total: 3.16 s, 100 %; self: 80 microsec, 0.0003%
In a comparison flame graph, because there are two profiles being compared, the tooltip displays the metric values for both profiles:
As shown in the figure, the total and self clauses have the following form:
[ABS_ORIGINAL] vs. [ABS_COMPARED] ([ABS_DIFF]), [REL_ORIGINAL] vs. [REL_COMPARED] ([REL_DIFF])
In this expression,
ABS_ means the absolute value and
REL_ means the relative percentage. Therefore,
[ABS_ORIGINAL] is the
absolute value for
the original profile and
[ABS_COMPARED] is the absolute value for the compared
profile. The field
[ABS_DIFF], defined as
is the absolute difference between the two profiles. When
the absolute difference is zero, no change is displayed.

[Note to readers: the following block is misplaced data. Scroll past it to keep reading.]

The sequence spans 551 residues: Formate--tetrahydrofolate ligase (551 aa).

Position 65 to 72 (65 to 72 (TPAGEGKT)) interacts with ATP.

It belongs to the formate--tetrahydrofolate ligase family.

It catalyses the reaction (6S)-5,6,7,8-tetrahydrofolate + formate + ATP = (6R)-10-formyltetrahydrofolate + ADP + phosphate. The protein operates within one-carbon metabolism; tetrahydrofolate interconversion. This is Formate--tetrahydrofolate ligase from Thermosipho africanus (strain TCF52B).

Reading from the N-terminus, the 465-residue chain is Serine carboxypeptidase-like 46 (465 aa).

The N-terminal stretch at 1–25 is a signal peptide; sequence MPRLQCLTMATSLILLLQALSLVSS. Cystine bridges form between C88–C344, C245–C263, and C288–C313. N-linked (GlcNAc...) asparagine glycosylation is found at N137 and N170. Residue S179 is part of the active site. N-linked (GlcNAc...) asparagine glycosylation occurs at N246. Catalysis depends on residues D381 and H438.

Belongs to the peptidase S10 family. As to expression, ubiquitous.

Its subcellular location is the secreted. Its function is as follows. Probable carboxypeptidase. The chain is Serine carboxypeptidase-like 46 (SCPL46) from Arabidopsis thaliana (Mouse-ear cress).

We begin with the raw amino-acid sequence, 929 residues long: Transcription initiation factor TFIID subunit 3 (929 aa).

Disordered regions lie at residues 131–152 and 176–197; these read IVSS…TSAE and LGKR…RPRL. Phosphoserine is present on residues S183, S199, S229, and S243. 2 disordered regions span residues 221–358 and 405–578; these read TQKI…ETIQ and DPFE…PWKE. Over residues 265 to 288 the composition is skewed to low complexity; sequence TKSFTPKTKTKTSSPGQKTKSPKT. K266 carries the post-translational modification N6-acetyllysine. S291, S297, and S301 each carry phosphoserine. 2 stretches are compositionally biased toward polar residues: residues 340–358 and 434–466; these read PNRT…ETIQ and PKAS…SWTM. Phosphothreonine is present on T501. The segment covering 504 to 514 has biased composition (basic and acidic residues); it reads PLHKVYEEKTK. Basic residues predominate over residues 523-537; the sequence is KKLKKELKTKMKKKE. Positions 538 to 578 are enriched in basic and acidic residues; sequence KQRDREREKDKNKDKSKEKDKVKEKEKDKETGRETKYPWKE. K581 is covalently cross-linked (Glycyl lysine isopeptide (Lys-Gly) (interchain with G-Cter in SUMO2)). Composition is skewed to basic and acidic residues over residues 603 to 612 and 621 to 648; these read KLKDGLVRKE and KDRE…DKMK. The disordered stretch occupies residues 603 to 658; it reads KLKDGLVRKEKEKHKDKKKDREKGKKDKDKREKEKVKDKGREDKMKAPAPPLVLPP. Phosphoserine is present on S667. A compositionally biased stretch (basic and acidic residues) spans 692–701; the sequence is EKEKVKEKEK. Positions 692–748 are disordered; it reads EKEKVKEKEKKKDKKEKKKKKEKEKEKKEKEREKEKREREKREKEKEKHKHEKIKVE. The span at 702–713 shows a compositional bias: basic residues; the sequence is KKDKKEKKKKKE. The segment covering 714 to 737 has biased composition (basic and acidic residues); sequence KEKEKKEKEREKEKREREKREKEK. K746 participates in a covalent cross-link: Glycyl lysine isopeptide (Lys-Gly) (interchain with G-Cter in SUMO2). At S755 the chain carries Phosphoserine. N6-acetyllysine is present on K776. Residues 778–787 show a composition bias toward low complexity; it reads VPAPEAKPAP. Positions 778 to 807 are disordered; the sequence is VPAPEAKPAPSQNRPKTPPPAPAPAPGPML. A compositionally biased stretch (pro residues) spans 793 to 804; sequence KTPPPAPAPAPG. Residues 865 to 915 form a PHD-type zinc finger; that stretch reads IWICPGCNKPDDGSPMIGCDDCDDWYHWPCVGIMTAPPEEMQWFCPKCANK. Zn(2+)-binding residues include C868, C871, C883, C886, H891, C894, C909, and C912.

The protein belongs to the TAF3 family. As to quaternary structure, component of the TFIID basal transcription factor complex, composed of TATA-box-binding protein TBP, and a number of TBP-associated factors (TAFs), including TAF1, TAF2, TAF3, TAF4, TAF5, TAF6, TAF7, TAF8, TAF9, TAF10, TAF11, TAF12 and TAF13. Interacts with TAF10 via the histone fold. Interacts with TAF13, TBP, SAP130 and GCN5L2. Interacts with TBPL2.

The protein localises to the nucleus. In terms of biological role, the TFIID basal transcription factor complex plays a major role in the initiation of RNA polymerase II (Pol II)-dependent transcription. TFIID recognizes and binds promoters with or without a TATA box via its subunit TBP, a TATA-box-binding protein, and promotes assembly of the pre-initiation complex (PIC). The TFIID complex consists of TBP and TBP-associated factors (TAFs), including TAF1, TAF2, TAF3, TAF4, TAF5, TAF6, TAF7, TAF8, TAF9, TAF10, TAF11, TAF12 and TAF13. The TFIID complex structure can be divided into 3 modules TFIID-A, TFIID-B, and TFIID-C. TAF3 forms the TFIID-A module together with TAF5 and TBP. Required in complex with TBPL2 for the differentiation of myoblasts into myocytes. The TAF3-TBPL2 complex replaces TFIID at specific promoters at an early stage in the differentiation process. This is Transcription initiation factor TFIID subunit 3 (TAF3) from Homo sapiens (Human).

The percentage is computed for each profile as the ratio of a function's raw
value to root's raw value. For example, if for the original profile
foo1 for took 1.58 seconds and
root took 3.17 seconds, then
[REL_ORIGINAL] is about 50%. A similar computation is performed for the
compared profile. Lastly, the field
[REL_DIFF], defined as the difference of
these percentages, is the relative difference between the two profiles.
When this difference is zero, no change is displayed.
For the preceding example, the total clause shows that the function
the original profile executes in 1.59 seconds. The absolute difference of
-515.32 milliseconds indicates that
foo1 executes about 515 milliseconds
faster in the original profile than the same function in the compared profile:
total: 1.59 s vs. 2.11 s (-515.32ms), 49.9% vs 66% (-16.6%)
Focusing a comparison